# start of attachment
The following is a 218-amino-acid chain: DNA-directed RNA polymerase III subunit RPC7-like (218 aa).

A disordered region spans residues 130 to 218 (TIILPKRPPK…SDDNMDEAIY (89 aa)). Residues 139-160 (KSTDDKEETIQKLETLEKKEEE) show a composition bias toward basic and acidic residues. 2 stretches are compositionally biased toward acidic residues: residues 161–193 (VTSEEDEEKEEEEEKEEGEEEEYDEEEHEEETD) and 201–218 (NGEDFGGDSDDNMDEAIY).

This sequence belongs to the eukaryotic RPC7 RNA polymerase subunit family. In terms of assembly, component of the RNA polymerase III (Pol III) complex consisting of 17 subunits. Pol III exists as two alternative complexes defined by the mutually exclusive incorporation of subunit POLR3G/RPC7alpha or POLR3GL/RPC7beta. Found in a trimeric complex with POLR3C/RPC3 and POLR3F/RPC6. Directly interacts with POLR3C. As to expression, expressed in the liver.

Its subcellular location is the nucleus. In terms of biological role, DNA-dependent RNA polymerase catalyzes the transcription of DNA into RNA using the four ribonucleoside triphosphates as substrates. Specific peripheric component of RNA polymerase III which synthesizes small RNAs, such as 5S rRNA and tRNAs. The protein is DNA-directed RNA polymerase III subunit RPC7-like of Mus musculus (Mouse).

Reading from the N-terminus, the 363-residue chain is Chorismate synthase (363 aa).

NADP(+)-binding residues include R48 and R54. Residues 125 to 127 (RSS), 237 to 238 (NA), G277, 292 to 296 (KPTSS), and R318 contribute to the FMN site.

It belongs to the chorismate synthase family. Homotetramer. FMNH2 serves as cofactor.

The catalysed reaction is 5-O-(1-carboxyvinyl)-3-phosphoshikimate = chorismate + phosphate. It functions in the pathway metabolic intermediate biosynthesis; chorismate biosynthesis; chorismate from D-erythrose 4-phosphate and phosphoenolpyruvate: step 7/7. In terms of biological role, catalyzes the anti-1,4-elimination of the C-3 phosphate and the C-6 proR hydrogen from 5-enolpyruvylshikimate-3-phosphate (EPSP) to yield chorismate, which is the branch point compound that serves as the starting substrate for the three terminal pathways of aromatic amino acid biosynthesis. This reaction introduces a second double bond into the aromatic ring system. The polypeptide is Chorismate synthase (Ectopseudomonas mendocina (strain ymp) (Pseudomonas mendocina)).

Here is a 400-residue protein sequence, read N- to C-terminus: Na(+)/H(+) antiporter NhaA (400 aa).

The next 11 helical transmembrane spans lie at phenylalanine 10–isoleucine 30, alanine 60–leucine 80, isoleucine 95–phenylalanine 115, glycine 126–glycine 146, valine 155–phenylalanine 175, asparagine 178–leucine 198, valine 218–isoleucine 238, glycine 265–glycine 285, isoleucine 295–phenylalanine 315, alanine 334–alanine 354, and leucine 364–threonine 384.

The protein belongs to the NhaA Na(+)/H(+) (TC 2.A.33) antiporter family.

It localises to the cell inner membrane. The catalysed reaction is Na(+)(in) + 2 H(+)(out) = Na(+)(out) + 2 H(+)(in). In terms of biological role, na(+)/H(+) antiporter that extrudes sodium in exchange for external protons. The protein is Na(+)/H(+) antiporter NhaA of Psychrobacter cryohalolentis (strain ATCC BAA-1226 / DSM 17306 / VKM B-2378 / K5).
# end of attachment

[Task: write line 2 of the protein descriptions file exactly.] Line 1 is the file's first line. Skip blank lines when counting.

A disordered region spans residues 130 to 218 (TIILPKRPPK…SDDNMDEAIY (89 aa)). Residues 139-160 (KSTDDKEETIQKLETLEKKEEE) show a composition bias toward basic and acidic residues. 2 stretches are compositionally biased toward acidic residues: residues 161–193 (VTSEEDEEKEEEEEKEEGEEEEYDEEEHEEETD) and 201–218 (NGEDFGGDSDDNMDEAIY).